ive Burke credit for forward thinking. In one paragraph he calls Walter Veltroni (now mayor of Rome and leftist bigwig) the “would-be Tony Blair of Italian politics,” a “non-hard core leftist, but a kind of radical chic, Bobby Kennedy figure.” Veltroni is also a Juventus fan — ahimè. This is a fine little book about soccer in Italy circa 1997, which now seems like a bygone era.
Or does it?
Burke, an American journalist who has lived in Italy since 1990, followed Parma (coached by Carlo Ancelotti and owned by Parmalat’s since-disgraced Tanzis) through the ’97-98 season. Burke gets great tidbits — Fabio Cannavaro started as a Napoli ball boy — and hints at storm clouds: Chapter 17 is titled: “Blame the Ref (You might be Right)”. When Ronaldo, playing for Inter, was denied an obvious goal against Juve he protested bitterly. But a louder voice prevailed. “Ronaldo missed a good opportunity to keep quiet; he’s learned Italy too quickly.”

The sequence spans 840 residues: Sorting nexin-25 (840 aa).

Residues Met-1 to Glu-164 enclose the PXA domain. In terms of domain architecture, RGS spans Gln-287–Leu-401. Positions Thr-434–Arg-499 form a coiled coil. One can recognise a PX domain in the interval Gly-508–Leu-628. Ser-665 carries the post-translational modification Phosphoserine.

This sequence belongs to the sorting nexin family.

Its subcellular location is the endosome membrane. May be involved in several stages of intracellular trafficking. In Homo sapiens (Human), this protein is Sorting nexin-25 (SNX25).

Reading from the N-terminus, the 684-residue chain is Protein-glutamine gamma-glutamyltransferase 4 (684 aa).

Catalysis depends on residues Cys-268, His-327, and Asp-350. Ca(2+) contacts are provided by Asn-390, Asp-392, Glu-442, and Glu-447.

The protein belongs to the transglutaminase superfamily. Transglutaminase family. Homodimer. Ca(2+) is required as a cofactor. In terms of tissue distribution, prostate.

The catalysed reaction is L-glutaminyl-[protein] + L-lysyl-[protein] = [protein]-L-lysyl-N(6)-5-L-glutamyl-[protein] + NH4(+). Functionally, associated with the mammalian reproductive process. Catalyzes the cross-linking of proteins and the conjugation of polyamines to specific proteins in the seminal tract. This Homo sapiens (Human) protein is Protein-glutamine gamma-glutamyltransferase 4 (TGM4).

The speaker? Luciano Moggi. Truth is stranger than fiction.